Occasional tedious ramblings from a feminist, atheist, autistic academic and historic narrow boater who likes cats, beer, tea, and solitude, and is strangely fascinated by the cinema organ.
Monday, 1 February 2010
Lock Boy to lop locks?
Baz has hair. Baz has had hair for a very long time. Ever since his first, rather drastic, haircut at the age of two, I swore never again. I kept it half heartedly trimmed until he was about six and then decided - as long as he was happy about it - to just let it do its own thing. Throughout his childhood this was a bit of a battle with his other parent, step parent and grandparents all assuring him (and me) that he's be much happier looking like all the other boys, and threatening him that he'd be bald by the time he was twenty. I for my part assured him that this wasn't true, that short hair for boys was a relatively recent fashion and that he was adorable the way he was. Despite all the pressure on him - and the teasing he did get at school - Baz never wavered. He loved his hair. He has grown up into an absolutely smashing, lovely young man, open, very confident and very much his own person.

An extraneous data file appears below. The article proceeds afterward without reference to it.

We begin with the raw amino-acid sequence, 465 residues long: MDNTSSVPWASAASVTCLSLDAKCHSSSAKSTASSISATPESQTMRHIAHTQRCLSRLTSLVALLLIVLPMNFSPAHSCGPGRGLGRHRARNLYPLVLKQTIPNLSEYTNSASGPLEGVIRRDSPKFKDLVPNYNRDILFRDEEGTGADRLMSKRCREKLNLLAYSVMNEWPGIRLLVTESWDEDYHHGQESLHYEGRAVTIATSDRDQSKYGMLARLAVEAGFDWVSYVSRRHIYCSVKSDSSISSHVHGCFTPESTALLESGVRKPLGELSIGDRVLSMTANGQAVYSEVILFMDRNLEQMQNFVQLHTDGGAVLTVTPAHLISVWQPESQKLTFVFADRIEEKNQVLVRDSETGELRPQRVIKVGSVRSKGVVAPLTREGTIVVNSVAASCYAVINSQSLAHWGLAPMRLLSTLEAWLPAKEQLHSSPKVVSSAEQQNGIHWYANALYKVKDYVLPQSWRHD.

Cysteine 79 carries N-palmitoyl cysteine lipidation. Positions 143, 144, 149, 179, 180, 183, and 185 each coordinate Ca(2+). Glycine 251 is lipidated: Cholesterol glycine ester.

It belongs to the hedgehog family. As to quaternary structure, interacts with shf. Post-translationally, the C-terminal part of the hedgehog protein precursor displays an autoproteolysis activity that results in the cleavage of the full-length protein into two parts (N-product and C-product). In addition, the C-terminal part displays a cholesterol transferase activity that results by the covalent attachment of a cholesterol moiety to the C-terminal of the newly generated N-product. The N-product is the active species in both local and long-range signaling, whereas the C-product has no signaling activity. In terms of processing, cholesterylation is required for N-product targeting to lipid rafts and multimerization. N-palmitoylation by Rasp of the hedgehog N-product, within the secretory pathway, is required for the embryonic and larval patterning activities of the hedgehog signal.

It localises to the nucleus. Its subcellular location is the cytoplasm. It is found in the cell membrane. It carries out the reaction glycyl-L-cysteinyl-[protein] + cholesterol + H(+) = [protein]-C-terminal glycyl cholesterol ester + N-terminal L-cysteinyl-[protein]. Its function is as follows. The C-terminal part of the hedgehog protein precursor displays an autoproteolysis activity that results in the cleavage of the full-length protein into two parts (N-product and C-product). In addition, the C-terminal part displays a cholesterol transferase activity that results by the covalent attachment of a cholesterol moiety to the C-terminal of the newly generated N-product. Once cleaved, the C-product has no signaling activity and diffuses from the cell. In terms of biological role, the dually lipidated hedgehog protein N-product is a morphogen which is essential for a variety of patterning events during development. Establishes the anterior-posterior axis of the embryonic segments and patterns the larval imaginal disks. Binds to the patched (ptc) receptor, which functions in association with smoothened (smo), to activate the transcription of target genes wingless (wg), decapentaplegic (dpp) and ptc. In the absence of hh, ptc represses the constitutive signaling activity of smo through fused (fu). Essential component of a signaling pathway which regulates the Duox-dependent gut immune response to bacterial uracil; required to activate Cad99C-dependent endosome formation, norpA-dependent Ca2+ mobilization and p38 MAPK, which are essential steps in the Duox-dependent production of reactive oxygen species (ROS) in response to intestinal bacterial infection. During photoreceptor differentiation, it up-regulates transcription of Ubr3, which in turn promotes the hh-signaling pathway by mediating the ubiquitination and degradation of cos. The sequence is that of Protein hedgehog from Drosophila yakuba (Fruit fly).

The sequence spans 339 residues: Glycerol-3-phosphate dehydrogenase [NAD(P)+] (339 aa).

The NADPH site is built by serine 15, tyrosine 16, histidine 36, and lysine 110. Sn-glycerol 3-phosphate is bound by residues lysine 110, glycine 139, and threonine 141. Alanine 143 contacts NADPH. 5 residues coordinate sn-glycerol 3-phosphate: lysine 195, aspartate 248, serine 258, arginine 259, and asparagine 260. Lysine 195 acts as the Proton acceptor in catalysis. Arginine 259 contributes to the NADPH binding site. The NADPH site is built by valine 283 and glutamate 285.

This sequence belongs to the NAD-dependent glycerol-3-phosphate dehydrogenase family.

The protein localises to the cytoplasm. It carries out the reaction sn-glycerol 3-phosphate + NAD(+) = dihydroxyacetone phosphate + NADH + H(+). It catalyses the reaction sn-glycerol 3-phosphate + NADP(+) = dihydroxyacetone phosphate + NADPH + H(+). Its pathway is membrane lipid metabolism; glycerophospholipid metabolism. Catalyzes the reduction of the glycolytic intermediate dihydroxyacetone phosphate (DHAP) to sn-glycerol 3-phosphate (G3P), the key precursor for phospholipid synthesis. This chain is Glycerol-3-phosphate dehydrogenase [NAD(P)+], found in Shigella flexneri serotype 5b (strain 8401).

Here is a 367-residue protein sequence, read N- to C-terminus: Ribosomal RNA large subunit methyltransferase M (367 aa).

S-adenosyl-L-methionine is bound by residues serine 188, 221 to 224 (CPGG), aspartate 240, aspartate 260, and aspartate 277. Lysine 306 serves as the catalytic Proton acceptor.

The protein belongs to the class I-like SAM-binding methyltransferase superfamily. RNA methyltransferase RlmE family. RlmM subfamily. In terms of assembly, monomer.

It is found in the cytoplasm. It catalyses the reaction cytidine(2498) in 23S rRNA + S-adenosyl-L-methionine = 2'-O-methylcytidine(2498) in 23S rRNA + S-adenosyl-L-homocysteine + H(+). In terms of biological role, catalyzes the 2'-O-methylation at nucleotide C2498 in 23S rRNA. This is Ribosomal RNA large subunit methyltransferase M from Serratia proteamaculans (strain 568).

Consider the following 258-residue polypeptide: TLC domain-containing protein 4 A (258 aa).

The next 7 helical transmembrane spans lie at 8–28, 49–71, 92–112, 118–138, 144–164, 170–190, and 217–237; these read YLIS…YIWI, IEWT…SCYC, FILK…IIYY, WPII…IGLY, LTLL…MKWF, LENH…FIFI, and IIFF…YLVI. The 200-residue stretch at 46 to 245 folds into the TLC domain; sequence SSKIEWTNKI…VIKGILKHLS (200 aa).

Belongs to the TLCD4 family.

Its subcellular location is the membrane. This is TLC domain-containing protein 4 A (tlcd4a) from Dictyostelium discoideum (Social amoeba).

And he has started thinking about cutting his hair. Maybe he's proved his point. Maybe he's fed up with the washing and the brushing and the gallons of conditioner. Maybe he just fancies a change. A few years ago I would have been aghast - but now, knowing that it's his own decision, I'm just a bit sad. But all things come to an end, and once you get it into your head that you fancy a change, it's very hard to resist. I have warned him that I may not recognise him, however.
All is not lost though. When Baz told his friends that he was considering this radical move, many of them (mainly female, it must be said) begged and pleaded with him not to. Never one to miss an opportunity, Baz has now decided to auction his hair, in aid of an autism charity. Basically, people can pledge money for him to keep it, or to cut it off, and whichever 'side' raises more money, that's what he's going to do, and keep it that way for at least a year. He's set up a website to handle the rush of responses and pledges. At the end of the month, after his twentieth birthday, he will do the deed. Or not. It all depends upon the will of the people.